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NFL Classics; Black Coaches Denied; Hall Hypocrisy

The NFL couldn't have scripted it any better.

Six great playoff games in a row. Last week's divisional games all decided on the final play. Yesterday's conference championship games both featuring big comebacks and both decided by a field goal, one in overtime,

If there was ever any question as to why people love pro football, it was answered by the classics of the last two weeks.

Burrow blossoms: Two years ago, the Cincinnati Bengals won only two games and had the worst team in the league. Now, led by quarterback Joe Burrow, they are going to the Super Bowl.

Burrow led his team back from a 21-3 deficit (which should've been 28-3) with the help of a stout Cincy second half defense and some uncharacteristically errant throws from Chiefs' quarterback Patrick Mahomes.

Niners Collapse: The 49ers were ahead 17-7 in the fourth quarter and seemingly headed to their seventh straight win over the LA Rams and a berth in the Super Bowl. But in a collapse reminiscent of the 2020 Super Bowl, when the Niners blew a 10-point lead over Kansas City, they fell victim to a late Ram comeback, 20-17.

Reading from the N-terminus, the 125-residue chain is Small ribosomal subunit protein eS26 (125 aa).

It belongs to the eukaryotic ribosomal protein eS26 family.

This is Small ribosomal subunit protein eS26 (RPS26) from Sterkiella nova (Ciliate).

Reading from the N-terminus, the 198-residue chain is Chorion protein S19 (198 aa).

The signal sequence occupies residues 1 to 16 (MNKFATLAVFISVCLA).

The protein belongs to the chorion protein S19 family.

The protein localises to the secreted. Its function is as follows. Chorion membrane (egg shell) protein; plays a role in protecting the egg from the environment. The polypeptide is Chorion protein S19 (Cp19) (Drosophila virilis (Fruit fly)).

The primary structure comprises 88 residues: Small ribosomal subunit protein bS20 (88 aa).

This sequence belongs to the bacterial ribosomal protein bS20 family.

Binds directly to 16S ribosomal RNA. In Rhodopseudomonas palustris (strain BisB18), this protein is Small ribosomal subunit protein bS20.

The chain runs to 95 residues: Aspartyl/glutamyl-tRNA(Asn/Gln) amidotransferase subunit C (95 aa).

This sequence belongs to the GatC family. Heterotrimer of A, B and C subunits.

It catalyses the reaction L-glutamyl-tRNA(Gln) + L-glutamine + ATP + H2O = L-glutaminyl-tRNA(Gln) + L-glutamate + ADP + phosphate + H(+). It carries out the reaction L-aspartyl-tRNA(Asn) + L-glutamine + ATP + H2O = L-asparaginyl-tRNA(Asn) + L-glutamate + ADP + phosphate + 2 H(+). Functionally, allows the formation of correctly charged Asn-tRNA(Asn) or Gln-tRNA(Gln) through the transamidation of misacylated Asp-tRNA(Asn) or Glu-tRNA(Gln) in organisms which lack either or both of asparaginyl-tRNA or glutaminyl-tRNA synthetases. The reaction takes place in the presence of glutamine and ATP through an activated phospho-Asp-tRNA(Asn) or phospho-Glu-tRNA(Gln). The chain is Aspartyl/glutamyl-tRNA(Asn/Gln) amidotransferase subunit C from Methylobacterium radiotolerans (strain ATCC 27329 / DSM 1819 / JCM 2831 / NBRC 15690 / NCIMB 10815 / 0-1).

Much-maligned quarterback Jimmy Garoppolo, of course, will be blamed for the loss, after throwing—or flipping—an interception on the final drive that bounced off JaMycal Hasty's hands. He's the media's favorite punching bag, and the guy the 49ers made a lame duck at the beginning of the season.

But lots of people share the blame for this one. The 49ers’ offensive line fell apart in the fourth quarter. Safety Jaquiski Tartt dropped a gift-wrapped interception that might’ve sealed it for SF. Coach Kyle Shanahan got conservative late in the game and punted on 4th and two. No one was able to cover Ram receivers Cooper Kupp and Odell Beckham, who combined for 20 receptions for 253 yards.